Retirement has been considered one of the most significant life transitions in adulthood, which integrates organizational, financial, family, and psychological factors in a transition between working life and life without a job (Loureiro et al., 2015Loureiro, H., Camarneiro, A., Silva, M., Carvalho, M., Fernandes, A., Rodrigues, R., ... Angelo, M. (2015). Evidências da transição em casais. In H. M. A. M. Loureiro (Coord.), Transição para a reforma: Um programa a implementar em cuidados de saúde primários [Transition to retirement: A programme to be implemented in primary health care] (pp 65-104). Coimbra, Portugal: Candeias.). It is an event in the life cycle that must be properly planned, considering the possible psychological and social transformation regarding the subject’s identity, expectations, preferences, and meanings (Fonseca, 2011Fonseca, A. M. (2011). Reforma e reformados [Retirement and retirees]. Coimbra, Portugal: Almedina.; Loureiro et al., 2015Loureiro, H., Camarneiro, A., Silva, M., Carvalho, M., Fernandes, A., Rodrigues, R., ... Angelo, M. (2015). Evidências da transição em casais. In H. M. A. M. Loureiro (Coord.), Transição para a reforma: Um programa a implementar em cuidados de saúde primários [Transition to retirement: A programme to be implemented in primary health care] (pp 65-104). Coimbra, Portugal: Candeias.).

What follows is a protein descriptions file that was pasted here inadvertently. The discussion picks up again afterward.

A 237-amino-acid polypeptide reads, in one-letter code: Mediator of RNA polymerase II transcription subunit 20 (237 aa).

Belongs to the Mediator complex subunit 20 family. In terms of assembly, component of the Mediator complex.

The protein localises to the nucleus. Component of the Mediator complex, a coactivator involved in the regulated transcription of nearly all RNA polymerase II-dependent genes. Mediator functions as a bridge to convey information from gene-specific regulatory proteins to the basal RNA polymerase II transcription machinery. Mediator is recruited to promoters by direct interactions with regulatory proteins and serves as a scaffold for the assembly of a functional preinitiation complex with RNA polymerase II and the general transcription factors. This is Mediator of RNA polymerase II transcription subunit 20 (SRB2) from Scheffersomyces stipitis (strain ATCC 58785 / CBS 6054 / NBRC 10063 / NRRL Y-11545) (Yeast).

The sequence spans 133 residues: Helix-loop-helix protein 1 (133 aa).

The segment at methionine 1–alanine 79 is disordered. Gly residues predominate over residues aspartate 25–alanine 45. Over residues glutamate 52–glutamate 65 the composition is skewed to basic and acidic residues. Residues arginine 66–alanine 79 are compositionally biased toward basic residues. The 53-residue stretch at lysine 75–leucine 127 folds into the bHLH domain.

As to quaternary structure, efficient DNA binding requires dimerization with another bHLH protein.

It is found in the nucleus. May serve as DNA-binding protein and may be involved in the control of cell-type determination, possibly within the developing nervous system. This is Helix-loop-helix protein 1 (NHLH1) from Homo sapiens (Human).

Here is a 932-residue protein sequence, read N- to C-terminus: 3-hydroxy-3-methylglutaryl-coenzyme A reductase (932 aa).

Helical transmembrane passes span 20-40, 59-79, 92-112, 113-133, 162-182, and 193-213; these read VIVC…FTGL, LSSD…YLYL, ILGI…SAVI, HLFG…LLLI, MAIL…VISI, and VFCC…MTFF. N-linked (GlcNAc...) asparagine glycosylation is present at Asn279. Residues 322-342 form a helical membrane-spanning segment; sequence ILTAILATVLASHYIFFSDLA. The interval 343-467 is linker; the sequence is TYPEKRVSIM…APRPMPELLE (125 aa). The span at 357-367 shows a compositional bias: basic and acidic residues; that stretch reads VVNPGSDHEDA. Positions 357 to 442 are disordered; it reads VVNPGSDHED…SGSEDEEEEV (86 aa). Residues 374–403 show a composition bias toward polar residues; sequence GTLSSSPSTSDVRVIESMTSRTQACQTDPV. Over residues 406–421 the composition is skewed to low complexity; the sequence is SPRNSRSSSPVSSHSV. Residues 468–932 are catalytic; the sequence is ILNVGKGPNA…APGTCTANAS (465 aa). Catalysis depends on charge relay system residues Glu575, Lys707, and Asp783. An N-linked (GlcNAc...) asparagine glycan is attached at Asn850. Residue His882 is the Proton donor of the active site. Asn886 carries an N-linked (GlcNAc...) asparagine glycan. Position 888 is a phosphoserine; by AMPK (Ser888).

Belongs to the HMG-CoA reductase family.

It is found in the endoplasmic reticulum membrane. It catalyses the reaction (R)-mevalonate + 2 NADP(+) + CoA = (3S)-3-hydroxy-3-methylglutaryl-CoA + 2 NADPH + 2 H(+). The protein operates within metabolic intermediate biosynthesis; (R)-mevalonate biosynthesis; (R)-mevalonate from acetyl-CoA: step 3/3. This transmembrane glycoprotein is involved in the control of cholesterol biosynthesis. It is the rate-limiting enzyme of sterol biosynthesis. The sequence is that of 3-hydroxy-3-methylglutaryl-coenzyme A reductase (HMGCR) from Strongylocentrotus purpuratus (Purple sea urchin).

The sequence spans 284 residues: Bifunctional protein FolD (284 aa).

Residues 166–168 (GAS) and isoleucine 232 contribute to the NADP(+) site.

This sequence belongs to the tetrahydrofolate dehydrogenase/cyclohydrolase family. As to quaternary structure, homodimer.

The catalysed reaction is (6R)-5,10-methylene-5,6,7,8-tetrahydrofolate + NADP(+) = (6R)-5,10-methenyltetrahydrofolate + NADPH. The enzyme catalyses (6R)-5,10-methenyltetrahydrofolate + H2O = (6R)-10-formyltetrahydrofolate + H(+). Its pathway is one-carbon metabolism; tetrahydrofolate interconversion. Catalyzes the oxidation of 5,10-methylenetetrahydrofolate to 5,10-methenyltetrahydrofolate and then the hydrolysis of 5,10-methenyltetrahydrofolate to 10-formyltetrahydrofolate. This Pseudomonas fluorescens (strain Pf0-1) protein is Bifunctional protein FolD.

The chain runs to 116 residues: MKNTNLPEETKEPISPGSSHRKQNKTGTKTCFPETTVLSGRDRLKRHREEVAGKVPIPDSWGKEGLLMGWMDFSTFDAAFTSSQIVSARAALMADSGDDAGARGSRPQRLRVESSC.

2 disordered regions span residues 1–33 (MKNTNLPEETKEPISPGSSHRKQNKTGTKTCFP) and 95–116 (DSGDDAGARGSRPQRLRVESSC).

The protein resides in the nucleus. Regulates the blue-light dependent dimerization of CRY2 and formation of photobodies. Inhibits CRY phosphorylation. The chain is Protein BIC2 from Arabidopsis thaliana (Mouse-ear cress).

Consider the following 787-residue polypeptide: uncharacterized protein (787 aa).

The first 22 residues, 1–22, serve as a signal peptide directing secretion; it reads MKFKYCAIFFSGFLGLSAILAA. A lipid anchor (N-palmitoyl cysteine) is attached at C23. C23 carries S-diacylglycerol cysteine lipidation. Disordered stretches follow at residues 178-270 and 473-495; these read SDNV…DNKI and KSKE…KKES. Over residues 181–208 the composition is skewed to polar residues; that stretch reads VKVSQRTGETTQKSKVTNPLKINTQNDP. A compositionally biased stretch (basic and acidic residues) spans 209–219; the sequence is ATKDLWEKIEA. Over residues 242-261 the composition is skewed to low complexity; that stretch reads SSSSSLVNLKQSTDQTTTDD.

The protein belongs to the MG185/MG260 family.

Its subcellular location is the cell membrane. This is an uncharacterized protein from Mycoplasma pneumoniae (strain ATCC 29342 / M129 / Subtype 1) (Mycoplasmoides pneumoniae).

The literature has shown that well-being during retirement is a complex construct that is determined by multiple influences that can be attributed to sociodemographic characteristics, characteristics of previous work, characteristics of retirement and/or adaptation strategies adopted by the retiree (Amorim & França, 2019Amorim, S. M., & França, L. H. F. (2019). Validity evidence of the retirement resources inventory. The Spanish Journal of Psychology, 22, e23. doi:10.1017/sjp.2019.23
https://doi.org/10.1017/sjp.2019.23...
). Among such influences, individual resources stand out whose foundation is found in the theory of resource conservation. Hobfoll (1989Hobfoll, S. E. (1989). Conservation of resources: A new attempt at conceptualizing stress. American Psychologist, 44(3), 513-524. doi:10.1037/0003-066X.44.3.513
https://doi.org/10.1037/0003-066X.44.3.5...
) proposed this theory focusing on positive outcomes of psychosocial phenomena, such as well-being and resilience (Baltes, 1987Baltes, P. B. (1987). Theoretical propositions of life-span developmental psychology: On the dynamics between growth and decline. Developmental Psychology, 23(5), 611-626. doi:10.1037/0012-1649.23.5.611
https://doi.org/10.1037/0012-1649.23.5.6...